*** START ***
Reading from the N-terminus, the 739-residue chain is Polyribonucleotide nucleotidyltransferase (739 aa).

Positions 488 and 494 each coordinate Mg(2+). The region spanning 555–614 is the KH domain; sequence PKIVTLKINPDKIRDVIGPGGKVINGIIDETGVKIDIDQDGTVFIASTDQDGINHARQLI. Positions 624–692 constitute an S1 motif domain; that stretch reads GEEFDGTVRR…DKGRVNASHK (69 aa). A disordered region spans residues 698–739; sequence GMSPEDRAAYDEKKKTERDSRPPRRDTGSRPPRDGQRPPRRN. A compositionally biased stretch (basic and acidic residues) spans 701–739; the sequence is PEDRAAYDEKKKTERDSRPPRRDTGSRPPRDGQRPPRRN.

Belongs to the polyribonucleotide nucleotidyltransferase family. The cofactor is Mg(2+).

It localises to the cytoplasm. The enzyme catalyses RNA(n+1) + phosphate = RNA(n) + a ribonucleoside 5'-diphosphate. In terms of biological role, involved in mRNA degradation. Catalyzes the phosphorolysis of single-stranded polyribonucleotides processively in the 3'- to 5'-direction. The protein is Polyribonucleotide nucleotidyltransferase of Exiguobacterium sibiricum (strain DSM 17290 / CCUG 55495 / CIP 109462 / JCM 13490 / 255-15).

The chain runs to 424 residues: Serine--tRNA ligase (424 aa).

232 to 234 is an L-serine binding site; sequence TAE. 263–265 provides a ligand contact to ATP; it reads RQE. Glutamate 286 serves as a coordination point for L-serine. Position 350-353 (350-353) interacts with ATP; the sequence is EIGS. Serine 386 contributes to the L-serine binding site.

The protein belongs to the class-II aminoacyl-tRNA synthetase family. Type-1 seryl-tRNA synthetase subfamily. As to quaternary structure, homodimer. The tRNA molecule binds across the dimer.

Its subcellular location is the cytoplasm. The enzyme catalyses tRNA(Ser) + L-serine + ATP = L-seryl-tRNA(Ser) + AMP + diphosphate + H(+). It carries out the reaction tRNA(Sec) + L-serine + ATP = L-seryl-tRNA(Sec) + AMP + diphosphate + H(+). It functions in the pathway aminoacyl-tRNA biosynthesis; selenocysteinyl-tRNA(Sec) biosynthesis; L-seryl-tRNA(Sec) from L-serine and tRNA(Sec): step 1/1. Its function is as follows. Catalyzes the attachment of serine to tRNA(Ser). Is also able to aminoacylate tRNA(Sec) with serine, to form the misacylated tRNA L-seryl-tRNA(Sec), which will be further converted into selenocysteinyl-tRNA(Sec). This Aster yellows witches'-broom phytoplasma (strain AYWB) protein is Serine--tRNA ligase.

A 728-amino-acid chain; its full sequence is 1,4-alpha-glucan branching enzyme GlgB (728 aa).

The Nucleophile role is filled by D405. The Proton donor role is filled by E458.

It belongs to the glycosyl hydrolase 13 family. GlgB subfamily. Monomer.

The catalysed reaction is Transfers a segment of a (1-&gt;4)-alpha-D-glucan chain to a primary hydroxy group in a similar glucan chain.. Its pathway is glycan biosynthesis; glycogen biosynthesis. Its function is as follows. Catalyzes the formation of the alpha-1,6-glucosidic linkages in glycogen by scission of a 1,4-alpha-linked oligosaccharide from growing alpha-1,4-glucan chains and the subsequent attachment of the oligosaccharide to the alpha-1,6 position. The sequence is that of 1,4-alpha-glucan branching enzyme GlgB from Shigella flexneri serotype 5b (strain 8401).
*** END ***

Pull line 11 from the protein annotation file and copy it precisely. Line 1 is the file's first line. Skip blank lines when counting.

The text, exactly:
It belongs to the glycosyl hydrolase 13 family. GlgB subfamily. Monomer.